Sunday, January 27, 2008

Be a 990 Private Eye!

The following article was first published a few years back, but I thought it bore repeating.  A quick easy way to add to your grant proposal is to research your prospective funder as thoroughly as possible (given your busy day!).

Five Things to Look for in a Foundation's 990 ...

Prospect research is the absolute key when you're investigating potential sources of foundation funding and there is no finer tool for truly observing the workings of a private foundation -- and whether or not their mission provides a match with yours than with a thorough investigation of a foundation's federal 990-PF form (downloadable at a number of sites for free, including Guidestar). Download the past three years of the foundation's 990s to get a true picture ...

What, exactly, should you be looking for?

Assets: Note, of course, the total fair market value of all assets recorded on line 16 for the last year reported. Now take a look back - has the XYZ foundation's assets declined or grown over the past few years? Are they a new operating foundation with considerable assets (that can be a sign that they have yet to hone a finely tuned methodology of awarding grants) - and you'll want to approach them towards the end of the year (October through early December) when they may be rushing grant monies out the door.

Part VIII - Information about officers, directors, trustees, foundation managers, highly paid employees and contractors: You will certainly want to note the names of the trustees. Could members of your board possibly know any of the trustees of XYZ Foundation? Does the XYZ Foundation have staff members or is it entirely family-run?

Part IX-A - Summary of Direct Charitable Activities: Here's where you find out the exact dollar amount given in grants.

Part XV: This section will tell you how grant applications should be prepared, if there are any deadlines, etc. along with a listing of grantees. Although it's still a good idea to phone and get grant application guidelines directly from the foundation in question, this section will get you started (and don't write a foundation off if they specifically note that they only grant to pre-selected organizations - I've had success with smaller grants of $250-500 with these foundations when there was an otherwise good match in giving!) Are there organizations similar to yours on that listing of grants given in 2003? What is the dollar range in their grantmaking and where would your organization fall?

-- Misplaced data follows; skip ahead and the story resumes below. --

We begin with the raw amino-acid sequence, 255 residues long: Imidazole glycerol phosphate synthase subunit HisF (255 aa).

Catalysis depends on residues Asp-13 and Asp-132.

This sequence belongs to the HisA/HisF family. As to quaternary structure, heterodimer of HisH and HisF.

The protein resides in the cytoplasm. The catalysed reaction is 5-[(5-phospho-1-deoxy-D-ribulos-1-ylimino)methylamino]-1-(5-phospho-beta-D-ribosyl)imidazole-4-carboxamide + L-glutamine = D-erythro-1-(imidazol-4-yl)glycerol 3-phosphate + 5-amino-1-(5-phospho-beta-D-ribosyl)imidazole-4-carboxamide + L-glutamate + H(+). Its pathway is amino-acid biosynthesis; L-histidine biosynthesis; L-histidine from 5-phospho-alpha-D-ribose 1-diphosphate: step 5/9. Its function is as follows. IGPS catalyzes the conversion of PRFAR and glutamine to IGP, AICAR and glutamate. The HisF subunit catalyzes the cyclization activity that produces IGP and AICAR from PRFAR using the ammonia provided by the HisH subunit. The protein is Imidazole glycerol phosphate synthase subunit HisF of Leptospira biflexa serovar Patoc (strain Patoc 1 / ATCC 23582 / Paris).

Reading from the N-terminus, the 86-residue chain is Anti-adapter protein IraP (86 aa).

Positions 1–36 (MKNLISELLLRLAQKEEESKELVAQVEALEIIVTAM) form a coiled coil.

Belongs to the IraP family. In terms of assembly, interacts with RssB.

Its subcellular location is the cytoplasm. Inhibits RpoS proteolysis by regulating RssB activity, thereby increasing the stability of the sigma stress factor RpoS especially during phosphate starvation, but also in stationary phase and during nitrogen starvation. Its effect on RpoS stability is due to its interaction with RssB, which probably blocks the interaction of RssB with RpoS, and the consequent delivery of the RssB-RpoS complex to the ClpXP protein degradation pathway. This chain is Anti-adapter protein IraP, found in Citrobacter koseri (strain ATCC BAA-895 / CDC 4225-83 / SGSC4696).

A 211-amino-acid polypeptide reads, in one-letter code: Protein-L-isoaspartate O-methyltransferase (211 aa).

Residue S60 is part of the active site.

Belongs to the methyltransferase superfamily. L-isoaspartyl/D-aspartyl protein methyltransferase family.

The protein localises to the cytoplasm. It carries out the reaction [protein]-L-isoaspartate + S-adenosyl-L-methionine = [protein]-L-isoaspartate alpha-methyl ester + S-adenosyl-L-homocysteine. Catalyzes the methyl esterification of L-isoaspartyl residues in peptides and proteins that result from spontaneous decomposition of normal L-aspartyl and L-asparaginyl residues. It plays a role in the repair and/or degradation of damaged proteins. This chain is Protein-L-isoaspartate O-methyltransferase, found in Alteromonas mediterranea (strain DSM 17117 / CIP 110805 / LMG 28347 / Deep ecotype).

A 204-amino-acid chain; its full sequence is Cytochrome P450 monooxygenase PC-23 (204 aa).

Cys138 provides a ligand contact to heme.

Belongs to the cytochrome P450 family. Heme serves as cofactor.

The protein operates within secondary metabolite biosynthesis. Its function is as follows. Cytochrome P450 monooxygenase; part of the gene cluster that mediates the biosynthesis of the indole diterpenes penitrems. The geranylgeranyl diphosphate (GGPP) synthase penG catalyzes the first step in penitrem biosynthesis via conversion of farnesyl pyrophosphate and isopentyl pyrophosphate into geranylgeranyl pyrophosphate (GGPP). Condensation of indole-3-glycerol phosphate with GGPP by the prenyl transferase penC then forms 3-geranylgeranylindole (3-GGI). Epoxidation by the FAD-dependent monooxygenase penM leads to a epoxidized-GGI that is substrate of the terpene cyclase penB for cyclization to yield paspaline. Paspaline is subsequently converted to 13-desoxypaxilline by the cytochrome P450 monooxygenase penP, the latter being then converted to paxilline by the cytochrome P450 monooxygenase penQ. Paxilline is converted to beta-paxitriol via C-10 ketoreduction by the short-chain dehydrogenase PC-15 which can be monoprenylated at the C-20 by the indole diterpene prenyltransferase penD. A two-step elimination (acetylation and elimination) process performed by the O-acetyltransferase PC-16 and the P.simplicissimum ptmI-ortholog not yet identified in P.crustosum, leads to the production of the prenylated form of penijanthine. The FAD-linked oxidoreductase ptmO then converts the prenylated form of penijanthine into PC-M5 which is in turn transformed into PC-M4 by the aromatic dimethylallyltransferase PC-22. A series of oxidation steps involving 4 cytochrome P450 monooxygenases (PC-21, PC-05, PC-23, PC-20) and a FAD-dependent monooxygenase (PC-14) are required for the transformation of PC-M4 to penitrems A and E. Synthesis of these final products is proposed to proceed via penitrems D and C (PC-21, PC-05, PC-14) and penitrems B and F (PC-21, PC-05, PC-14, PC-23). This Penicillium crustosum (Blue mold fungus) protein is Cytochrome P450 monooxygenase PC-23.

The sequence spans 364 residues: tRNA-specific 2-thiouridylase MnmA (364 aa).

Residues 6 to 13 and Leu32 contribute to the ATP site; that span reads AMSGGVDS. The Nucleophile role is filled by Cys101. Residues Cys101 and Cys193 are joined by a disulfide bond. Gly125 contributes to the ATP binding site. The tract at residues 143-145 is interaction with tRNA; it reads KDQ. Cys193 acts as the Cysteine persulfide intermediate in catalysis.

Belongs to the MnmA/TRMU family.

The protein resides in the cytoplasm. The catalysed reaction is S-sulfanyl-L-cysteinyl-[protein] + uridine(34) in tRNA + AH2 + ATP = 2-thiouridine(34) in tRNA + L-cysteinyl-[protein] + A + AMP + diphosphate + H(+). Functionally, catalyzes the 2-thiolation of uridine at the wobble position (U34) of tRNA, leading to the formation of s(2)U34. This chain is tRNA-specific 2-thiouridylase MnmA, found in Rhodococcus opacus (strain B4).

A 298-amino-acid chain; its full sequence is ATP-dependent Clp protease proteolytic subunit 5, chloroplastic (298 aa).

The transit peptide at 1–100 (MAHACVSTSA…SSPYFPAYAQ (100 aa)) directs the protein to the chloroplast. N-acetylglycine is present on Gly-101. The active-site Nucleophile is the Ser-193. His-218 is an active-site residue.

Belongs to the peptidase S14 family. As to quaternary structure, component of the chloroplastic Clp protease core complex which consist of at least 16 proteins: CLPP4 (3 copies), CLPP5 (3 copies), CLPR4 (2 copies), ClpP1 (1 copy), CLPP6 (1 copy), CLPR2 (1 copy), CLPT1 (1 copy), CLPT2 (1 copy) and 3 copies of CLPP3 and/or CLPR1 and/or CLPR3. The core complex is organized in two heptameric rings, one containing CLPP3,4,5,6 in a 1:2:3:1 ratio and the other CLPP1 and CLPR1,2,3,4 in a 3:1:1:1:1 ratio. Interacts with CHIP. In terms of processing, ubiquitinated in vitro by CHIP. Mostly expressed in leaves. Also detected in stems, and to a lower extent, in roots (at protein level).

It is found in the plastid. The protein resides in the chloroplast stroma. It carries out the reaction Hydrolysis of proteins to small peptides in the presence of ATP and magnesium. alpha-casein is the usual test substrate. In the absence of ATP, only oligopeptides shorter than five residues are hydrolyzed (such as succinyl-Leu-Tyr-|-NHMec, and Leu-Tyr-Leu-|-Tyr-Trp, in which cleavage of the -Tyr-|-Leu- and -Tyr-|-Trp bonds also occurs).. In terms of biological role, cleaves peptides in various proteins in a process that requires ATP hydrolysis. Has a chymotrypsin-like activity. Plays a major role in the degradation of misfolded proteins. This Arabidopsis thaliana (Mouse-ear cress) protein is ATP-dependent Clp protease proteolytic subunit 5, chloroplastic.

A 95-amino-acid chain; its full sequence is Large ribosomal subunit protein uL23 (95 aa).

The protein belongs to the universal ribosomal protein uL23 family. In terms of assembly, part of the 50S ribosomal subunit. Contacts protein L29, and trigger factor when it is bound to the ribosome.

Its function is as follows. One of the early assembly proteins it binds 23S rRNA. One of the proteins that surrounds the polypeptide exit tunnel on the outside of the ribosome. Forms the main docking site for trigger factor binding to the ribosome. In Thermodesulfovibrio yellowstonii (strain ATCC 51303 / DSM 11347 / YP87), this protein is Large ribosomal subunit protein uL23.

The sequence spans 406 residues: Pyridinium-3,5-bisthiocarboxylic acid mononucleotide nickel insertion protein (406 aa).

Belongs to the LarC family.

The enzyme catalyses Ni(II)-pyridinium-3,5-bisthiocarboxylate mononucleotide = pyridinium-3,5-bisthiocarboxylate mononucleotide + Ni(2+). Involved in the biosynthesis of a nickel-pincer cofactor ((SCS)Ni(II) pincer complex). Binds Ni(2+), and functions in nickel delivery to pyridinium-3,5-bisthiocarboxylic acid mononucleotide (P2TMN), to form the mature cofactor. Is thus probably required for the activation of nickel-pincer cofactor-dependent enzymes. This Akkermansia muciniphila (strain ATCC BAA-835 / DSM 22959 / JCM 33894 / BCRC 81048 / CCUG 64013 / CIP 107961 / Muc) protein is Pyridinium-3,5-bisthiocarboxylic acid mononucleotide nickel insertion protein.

Income from investments: Why would this be of interest to a potential grant-seeker? Taking a look at the XYZ Foundation's investments can give you a generalized idea of their overall philosophy. Are their investments centered in "grandfather" stocks? Their philosophy may be rather traditional and conservative. Do they invest in eBay and Amazon? Perhaps they're more open to creative approaches to problem solving and would welcome a more inventive grant application.

Do a little detective work to really "get to know" the foundation you're seeking funding from and increase your chances of successful funding!


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